So, you’ve lost your job, have no health insurance, feel a slight pain in your stomach, can’t figure out how to make your car payment. It’s enough to make you want to reach for a beer to slip into a slight trance of forgetfulness. You go to the store and reach for one of the name brand beers. Yikes! That’s right, the price of the big-guy beers has gone up, too.
Is there nothing that has not gone up?! Well, yes. The assessed value of property has gone down in California. According to the Los Angeles Times, tax officials reported that total statewide property values fell by 2.4% in the latest fiscal year, the first such drop since California began keeping records 76 years ago in the depth of the Great Depression.” Ouch.
Locally, we talked to Inyo Assessor Tom Lanshaw who confirmed that Inyo’s assessed value dropped by 6%. That’s roughly a 2.7 million dollar money loss to Inyo County and special districts. Lanshaw said the 6% drop is mostly because Coso Geothermal’s value went down. Now, Inyo waits for the company to invest money in the new groundwater project. That will make the value go up.
Lanshaw did confirm that home values dropped in some cases. His office reviewed houses sold since 2004 for a decline in value. “We reduced a number of them,” said Lanshaw.
Mono County Assessor Jody Henning confirmed that property values are dropping. She did not have a specific percentage for Mono County. Henning did say that she and her staff are reviewing 5,000 properties and determined that after January 1, 2005, property values were probably below the purchase price. The value of condos, she said, were reduced between 10% and 25%.
Some people remain vexed over Mammoth Hospital, its billing problems, $16 million of uncollected accounts receivables, the lay-offs, etc. On top of that this week the new Chief Financial Officer backed out of his job before he got here.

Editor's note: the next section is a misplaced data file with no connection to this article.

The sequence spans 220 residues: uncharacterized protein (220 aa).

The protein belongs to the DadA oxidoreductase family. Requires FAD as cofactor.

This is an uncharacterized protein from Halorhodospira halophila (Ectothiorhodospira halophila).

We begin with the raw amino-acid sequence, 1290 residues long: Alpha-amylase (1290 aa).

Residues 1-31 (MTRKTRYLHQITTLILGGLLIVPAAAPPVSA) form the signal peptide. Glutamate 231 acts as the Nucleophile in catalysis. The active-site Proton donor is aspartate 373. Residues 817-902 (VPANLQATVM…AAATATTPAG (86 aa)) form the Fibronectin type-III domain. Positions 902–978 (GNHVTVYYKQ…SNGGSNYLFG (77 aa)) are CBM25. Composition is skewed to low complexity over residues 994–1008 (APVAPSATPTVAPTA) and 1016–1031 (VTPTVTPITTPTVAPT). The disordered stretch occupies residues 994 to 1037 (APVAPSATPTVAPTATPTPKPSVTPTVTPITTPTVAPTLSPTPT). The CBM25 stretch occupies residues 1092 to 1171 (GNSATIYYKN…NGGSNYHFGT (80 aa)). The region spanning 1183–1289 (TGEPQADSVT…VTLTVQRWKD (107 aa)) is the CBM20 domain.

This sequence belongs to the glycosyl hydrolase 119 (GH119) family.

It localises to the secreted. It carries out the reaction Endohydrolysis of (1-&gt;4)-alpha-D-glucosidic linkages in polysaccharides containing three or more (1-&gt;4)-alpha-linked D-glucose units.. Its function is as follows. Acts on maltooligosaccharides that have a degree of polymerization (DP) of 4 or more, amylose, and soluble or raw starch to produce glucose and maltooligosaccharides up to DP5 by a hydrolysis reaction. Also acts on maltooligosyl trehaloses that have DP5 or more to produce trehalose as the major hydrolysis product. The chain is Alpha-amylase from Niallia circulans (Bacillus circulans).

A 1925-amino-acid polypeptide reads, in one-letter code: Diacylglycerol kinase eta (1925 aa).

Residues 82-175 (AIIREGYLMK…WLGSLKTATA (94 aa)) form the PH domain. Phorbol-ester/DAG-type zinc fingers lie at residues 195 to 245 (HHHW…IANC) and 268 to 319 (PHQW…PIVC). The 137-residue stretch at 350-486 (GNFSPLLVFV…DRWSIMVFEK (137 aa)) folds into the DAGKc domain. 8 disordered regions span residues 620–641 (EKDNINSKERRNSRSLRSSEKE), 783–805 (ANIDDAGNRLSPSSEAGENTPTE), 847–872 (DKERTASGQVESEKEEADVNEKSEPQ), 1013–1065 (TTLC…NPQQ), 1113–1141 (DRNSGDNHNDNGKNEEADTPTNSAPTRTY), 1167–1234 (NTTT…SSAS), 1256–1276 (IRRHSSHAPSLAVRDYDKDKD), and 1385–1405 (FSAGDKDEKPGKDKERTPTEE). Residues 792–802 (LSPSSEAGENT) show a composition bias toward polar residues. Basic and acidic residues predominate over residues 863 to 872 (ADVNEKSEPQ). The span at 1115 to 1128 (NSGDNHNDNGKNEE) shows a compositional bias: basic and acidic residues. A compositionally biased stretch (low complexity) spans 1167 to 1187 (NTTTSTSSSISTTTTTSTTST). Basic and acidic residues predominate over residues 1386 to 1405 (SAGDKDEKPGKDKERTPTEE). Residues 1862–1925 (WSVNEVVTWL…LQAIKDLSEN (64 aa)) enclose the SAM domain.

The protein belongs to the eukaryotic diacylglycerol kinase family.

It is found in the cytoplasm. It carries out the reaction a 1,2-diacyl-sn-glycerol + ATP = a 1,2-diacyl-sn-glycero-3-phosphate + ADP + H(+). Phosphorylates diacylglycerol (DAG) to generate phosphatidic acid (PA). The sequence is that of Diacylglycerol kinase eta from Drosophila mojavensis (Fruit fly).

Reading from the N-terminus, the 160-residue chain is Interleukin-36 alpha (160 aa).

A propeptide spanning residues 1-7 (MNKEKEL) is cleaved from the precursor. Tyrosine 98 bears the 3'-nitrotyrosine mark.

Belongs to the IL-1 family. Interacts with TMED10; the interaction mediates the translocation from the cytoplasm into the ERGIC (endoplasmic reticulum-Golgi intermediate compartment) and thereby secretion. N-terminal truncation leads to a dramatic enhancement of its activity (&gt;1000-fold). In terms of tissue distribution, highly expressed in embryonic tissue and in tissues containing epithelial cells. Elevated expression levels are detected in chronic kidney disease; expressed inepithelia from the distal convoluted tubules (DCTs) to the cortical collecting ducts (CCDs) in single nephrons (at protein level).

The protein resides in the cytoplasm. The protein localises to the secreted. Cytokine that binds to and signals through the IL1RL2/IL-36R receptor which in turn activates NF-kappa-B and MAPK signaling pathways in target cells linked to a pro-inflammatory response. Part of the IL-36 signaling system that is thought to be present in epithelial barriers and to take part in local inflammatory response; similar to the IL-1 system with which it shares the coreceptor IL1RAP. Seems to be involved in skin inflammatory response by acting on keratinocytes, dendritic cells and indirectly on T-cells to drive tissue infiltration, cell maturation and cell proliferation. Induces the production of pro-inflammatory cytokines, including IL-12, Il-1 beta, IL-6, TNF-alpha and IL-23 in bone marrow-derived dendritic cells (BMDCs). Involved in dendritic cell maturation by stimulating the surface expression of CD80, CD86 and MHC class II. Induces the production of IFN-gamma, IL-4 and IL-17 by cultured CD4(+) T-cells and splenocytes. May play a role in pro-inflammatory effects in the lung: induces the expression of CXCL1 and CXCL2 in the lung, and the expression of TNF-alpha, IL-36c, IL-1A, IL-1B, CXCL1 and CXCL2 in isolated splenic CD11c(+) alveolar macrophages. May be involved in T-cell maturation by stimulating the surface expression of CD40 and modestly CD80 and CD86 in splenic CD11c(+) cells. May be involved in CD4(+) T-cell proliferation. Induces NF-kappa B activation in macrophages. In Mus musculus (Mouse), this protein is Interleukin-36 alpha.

But, on a pleasant note, The Association for Medical Imaging Management awarded Mammoth Hospital CEO Gary Boyd The 2009 Editorial Award. Boyd got the award for a column he wrote in the May/June issue of Radiology Management. His column was titled “Quiet Heroes”.
On Tuesday, we told you about the State of Nevada’s TV ads that knock California and ask businesses to relocate. Now, more news out of Sacramento that will make anyone think about a home in Nevada. Seems California tax authorities plan to lower the point where each tax bracket begins, bumping many people into a higher category. Plus, they’re eliminating some deductions. This will mean $140 more per year for families, on top of earlier increases. Gee. Thanks, guys.
One more bit of eye-rolling government news. Seems the federal government sent nearly 4,000 economic stimulus checks to (drum roll, please) prison inmates! That’s not all. 2200 of them got to keep the checks. Say, what!?! Those 2200 were eligible for the $250 checks because they were not in prison three months before the checks went out. Okay. Let’s see now. How will they stimulate the economy? Can inmates do catalog orders?
At a meeting to discuss DWP using groundwater at the Owens Dry Lake to keep dust down, one citizen looked askance at the whole idea since the pumping would be managed under the Long Term Water Agreement which currently has no effective pump controls. The citizen also noted that Inyo County has shown no inclination to hold DWP to the Water Agreement provisions.
Now for an imaginary interview with the lady who apparently hired someone to put out 30 pounds of dog and cat food every day for the bears in Mammoth. Ironically, we are told, this lady is an official with the Society for Prevention of Cruelty to Animals. So, we ask her, “Mam, do you realize that feeding bears next to homes will lead the animals to go to other homes and potentially face the nasty end of a gun?” The lady responds, “Well, no. That’s not the idea. I just want to make sure those dear animals have enough to eat.” Then, we say, “But aren’t you against cruelty to animals?” Well, yes, she insists. Don’t you think it would be more kind, we intone, to discourage bears coming in contact with guns?
Okay. You get the picture.
The phone just rang. We answered it. Silent pause. Then a computer voice says, “Hello. We are calling businesses about free grant money.” Oh, for Pete’s sake. We hang up. Just another day in the newsroom.
With that, this is Benett Kessler signing off for Bureaucrat Beat where we await your word on our lives in the Eastern Sierra and beyond.